I should stop being surprised. Truly. The young men who comprise the St. Olaf College football team should no longer make my jaw drop and my eyes well up and my heart swell as they display intelligence, integrity, devotion to one another and maturity.
These are the reasons, these attributes that feed into this overwhelming sense of family, that my son chose St. Olaf after all. These are the things that make a 1-9 football season feel like a resounding success in so many ways. Then, I attended the 2013 Football Banquet Sunday, and I was not only reminded of why the young men of this team are extraordinary -- the sheer power of their character washed over all of us in attendance.
On a day when the team celebrated the on-field prowess of its best and most consistent performers, the pulse that ran through the proceedings was one of love for their coaches, their brothers, their families, their God and their school. All-Conference and team MVP honors were bestowed to a very deserving group of excellent players.
Senior receiver Eric Curry was named Offensive Demo Player of the Year and senior linebacker Dylan McDonough was named Defensive Demo Player of the Year for their selfless efforts, week in and week out, to help their teammates prepare and improve.
Senior receiver and captain Jake Schmiesing was named All-Conference, as well as Offensive Most Valuable Player; senior reciver Stephen Asp, a preseason All-America, earned All-Conference and led the team in receptions and yards; sophomore quarterback Nate Penz was named All-Conferece; senior offensive lineman Alex Hsu, described as the heart of the offensive line, earned All-Conference; senior safety and captain Cam Smith led the team in interceptions and earned All-Conference, Defensive MVP and Team MVP awards for his inspiring play.
Senior defensive back Derek Henle was named All-Conference Honorable Mention, as was senior linebacker and captain Erik Marigi, who led the team in tackles; junior receiver Joel Reinhardt, who had a breakout game against Carleton, also earned All-Conference Honorable Mention and senior offensive lineman Mike Yanckello, a 3-year starter, earned All-Conference Honorable Mention. Sophomore running back Connor McCormick was the team's leading rusher and won the MIAC Sportsmanship Award. Senior running back and captain Michael Thai, who has his season ended with a broken ankle on his second carry of the year, was named the Danielson Award Winner after his leadership and devotion to his teammates never wavered.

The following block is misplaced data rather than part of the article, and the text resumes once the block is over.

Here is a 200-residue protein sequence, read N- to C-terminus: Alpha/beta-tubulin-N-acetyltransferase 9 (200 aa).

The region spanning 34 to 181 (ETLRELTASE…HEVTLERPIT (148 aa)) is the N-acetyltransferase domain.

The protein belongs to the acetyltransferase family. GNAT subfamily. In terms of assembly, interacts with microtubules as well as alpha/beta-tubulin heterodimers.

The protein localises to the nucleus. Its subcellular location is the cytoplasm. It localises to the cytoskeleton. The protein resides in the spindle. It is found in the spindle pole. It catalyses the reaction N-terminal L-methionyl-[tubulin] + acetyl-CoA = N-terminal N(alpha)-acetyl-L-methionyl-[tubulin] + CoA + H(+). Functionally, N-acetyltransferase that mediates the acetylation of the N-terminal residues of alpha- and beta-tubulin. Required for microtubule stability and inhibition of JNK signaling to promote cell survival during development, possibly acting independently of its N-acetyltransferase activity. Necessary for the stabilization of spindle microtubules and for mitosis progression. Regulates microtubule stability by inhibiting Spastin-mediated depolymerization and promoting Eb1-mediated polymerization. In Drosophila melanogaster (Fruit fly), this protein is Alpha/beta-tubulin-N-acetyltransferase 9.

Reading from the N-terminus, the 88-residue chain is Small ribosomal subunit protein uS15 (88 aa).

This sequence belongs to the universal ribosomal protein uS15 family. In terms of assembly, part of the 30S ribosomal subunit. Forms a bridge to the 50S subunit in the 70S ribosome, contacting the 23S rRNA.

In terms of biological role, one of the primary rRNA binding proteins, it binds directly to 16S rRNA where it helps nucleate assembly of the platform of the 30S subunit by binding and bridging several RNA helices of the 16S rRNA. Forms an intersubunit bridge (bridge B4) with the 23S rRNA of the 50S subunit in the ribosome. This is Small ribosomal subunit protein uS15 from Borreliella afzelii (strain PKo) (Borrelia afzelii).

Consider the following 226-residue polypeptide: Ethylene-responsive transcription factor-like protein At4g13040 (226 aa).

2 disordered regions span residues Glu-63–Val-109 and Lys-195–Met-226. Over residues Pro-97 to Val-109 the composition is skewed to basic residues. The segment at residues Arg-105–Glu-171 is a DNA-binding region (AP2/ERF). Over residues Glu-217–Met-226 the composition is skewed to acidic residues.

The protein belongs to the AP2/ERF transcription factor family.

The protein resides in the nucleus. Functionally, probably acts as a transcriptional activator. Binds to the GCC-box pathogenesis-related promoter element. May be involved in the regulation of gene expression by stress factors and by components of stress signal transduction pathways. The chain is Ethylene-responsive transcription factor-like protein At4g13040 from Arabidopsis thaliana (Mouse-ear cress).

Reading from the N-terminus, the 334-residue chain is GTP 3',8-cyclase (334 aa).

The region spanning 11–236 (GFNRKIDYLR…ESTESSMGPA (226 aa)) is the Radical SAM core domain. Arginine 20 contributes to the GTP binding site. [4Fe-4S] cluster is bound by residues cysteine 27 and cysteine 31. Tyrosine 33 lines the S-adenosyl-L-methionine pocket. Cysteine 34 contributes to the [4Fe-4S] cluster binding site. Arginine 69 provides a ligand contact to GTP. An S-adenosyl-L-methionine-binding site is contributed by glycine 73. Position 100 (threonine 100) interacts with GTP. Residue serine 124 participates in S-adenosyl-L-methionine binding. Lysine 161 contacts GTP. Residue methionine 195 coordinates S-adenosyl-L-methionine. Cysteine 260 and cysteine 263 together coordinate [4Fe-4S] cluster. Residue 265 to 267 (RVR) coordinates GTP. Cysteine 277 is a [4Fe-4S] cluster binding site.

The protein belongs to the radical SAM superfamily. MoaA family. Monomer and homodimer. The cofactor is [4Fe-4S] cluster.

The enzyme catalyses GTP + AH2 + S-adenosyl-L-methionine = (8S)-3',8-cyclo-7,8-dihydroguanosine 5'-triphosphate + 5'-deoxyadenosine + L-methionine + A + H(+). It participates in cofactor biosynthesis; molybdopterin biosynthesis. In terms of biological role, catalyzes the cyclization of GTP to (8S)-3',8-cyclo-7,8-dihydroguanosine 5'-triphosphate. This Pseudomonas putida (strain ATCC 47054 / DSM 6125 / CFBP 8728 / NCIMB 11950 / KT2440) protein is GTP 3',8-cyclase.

Quarterback Nate Penz, defensive lineman Kyle Foster and receiver Magnus Schyler spoke about the welcoming warmth and leadership of the seniors, of the pervading sense of family. They spoke of memories and relationships that will last a lifetime.
But perhaps the most emotional moment of the day came near the end, when senior linebacker Jimmy Gildea rose to speak. Jimmy admitted that he thought about not playing this season, that he felt underappreciated. Then, he described how an honest and heartfelt conversation with Head Coach Craig Stern convinced him to join his Ole brothers for one last season. No, he said, it was not the season -- record-wise -- that any of them expected nor wished for. But, choking back tears, he described a year to always be remembered.
I asked Jimmy if I could share the words he spoke to his brothers. He graciously and quickly sent them along. Thank you Jimmy, and all the Oles, for continuing to amaze me with the strength of your character and the fullness of your hearts. Please read Jimmy's words. And witness the power of brotherhood, maturity and love:
Losing becomes all too easy when you allow yourself to point a finger. I believe, with everything in me, that in order to become successful you must care enough to subject yourself to the burden of taking responsibility, not only for your great plays, your resounding words, or your praise-worthy leadership but, for your mistakes as well. This takes maturity, it takes selflessness, and, most importantly, it takes a legitimate sense for one's own place within a team. Taking responsibility for your own mishaps and then making the commitment to learn from them is the most significant step in the journey to success. Without such presence of mind being adopted unanimously, along with the universal willingness to put the good of the group above all else, failure is certain.